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Building a culture of peace in El Salvador

Guadalupe Cortes Vega writes about workshops in Suchitoto, at which community leaders discussed their experiences of tackling violence and how best to pave a way to peace.

The event was coordinated by Christian Aid partner, FESPAD. 


In communities where resources are scarce and violence is rife, the workshop, organised by our partner FESPAD in El Salvador, presented a unique opportunity for leaders to leave their surroundings and to meet with others to construct a viable path for peace.

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Participants at the exchange. Credit: Christian Aid  

Fostering a culture of peace

First to present was the Ilopango Committee for Peace (MEDIPAZ).

Members of MEDIPAZ, ranging from teachers to churches, shared their experiences of fostering a 'culture of peace' for more than four years in their community through activities such as human rights workshops, sports, yoga classes, football tournaments, joint Christmas dinners, income-generating initiatives and a communal garden run by young gang-members. 

One community leader highlighted the challenges and volatility of their local area.

She gave the example of young gang members who had helped to remove graffiti only to be killed by the opposition gang. As she said, in this context, it truly is 'a fight for peace'.

 

'Red zones'

A member of MEDIPAZ spoke of the continued stigmatisation of communities in the south of the municipality by the State.

He said these communities were considered 'red zones', which some public institutions such as the Ministry of Health would not even enter to provide services.

He went on to say how some people in these communities cannot even access credit from the bank and local authorities abuse their power.

This has led to MEDIPAZ leaders being accused of supporting 'terrorists' - a term coined recently at the Supreme Court which equates gangs with terrorist groups - leading to abuse from the police, threats, home searches and beatings.

The police are also guilty of grabbing young people, gang members and citizens, and taking them to be tortured.

He stressed: '[The police and army] hit our young people and first and then ask them for documentation. This generates more social hatred.'

 

Building peace in rural communities

María Argentina Escobar, from Cima I, spoke briefly on her own community's experience of building peace through activities such as cleanliness workshops, theatre courses for children (including the children of gang-members), workshops for young adults and football tournaments.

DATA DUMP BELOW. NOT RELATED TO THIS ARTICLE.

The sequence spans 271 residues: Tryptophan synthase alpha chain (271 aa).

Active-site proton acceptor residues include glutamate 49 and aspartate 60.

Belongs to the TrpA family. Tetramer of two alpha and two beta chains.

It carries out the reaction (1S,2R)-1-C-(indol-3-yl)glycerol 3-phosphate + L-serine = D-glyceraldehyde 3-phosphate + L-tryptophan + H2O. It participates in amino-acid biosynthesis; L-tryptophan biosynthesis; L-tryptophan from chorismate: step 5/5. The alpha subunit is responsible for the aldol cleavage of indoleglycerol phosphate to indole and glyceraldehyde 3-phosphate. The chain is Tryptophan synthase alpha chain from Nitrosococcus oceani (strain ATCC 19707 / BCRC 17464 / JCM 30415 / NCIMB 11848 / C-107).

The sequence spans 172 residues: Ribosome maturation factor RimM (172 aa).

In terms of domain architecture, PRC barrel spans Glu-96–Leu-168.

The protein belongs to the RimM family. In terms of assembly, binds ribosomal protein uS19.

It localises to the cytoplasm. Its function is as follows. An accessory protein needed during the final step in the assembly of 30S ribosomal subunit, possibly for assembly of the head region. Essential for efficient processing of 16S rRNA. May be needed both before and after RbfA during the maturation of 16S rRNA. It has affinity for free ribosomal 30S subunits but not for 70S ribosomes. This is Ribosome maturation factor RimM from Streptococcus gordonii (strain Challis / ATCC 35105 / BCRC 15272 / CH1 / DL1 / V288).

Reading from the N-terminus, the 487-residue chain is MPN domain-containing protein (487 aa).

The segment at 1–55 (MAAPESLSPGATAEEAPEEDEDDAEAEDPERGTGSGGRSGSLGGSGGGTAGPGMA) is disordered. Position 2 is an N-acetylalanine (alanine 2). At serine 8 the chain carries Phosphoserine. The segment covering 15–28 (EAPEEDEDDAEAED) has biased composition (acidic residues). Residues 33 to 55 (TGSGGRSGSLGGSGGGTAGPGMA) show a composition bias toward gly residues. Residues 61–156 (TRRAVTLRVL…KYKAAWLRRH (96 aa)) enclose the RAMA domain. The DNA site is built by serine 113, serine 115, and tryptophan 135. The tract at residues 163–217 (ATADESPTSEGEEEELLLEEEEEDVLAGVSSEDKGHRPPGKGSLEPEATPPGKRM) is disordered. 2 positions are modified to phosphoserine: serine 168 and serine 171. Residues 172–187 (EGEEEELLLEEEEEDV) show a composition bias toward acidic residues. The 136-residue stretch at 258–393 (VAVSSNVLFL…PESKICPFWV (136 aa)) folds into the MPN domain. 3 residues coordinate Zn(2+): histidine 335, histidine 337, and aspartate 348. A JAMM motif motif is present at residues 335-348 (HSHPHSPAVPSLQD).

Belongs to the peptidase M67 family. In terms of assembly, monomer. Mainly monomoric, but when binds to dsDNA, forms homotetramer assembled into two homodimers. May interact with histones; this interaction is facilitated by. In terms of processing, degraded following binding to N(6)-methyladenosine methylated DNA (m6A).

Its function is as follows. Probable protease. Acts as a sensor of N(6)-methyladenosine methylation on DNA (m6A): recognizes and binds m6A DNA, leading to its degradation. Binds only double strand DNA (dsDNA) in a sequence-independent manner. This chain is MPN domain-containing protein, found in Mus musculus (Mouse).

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Young leaders from the municipality of Suchitoto. Credit: Christian Aid

In the rural community Ciudad Delgado there is violence perpetrated by gangs, as well as the police and army, at levels compared to those witnessed during the Civil War (1980-1992).

'We are now like how we used to be during the war. They killed our young then and it was horrible.'

 

Success in San Salvador and Soyapango

Successes, however, were reported by a young community leader from San Salvador, who described transformation to social infrastructure in her area through projects such as improving access to drinking water, kitchen gardens, a new bakery and a youth centre.

Such a transformation is all the more important considering San Salvador's history.

Many of the communities around San Salvador were born out of conflict.

Many took up residence in these areas after fleeing from war and poverty in the capital. The State, in its role as a provider of public services, was absent in these impoverished communities.

Over time, this context developed and included gender-based violence and social violence from gangs.

Now, members of the community, including youth leaders, are demanding access to basic services and activities to prevent violence.

Similarly, in Soyapango, roads are being built to a peaceful existence by engaging youth people in sports such as football tournaments.

As one community member said: 'Football is the only training in our community' – highlighting the few opportunities for young people in poor communities.

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A young leader of Suchitoto presenting the violence prevention plan of his community, called Community El Papaturro. Credit: Christian Aid

 

A huge change for women

FESPAD have also been playing a vital role amongst women in the community.

As well as helping women to become homeowners, they have taught them about democracy and women's rights.

Elsa Murcia said, 'We are now empowered to the point we have managed to ensure that both husband and wife are legally seen as homeowners;.

'It's very satisfying for me to see such a huge change for women in my community.'

As well as FESPAD's involvement with women's rights - ensuring that women know the laws around gender-based violence - the Bureau of Gender, a municipal organisation for women, received political and human rights training to help them in their work as defenders of human rights, ensuring they had an impact on local government in the prevention of violence.


In conclusion, though there are various community voices and different ways to prevent violence- our partner FESPAD is at the heart of working with communities to build a strong and stable peace.

 

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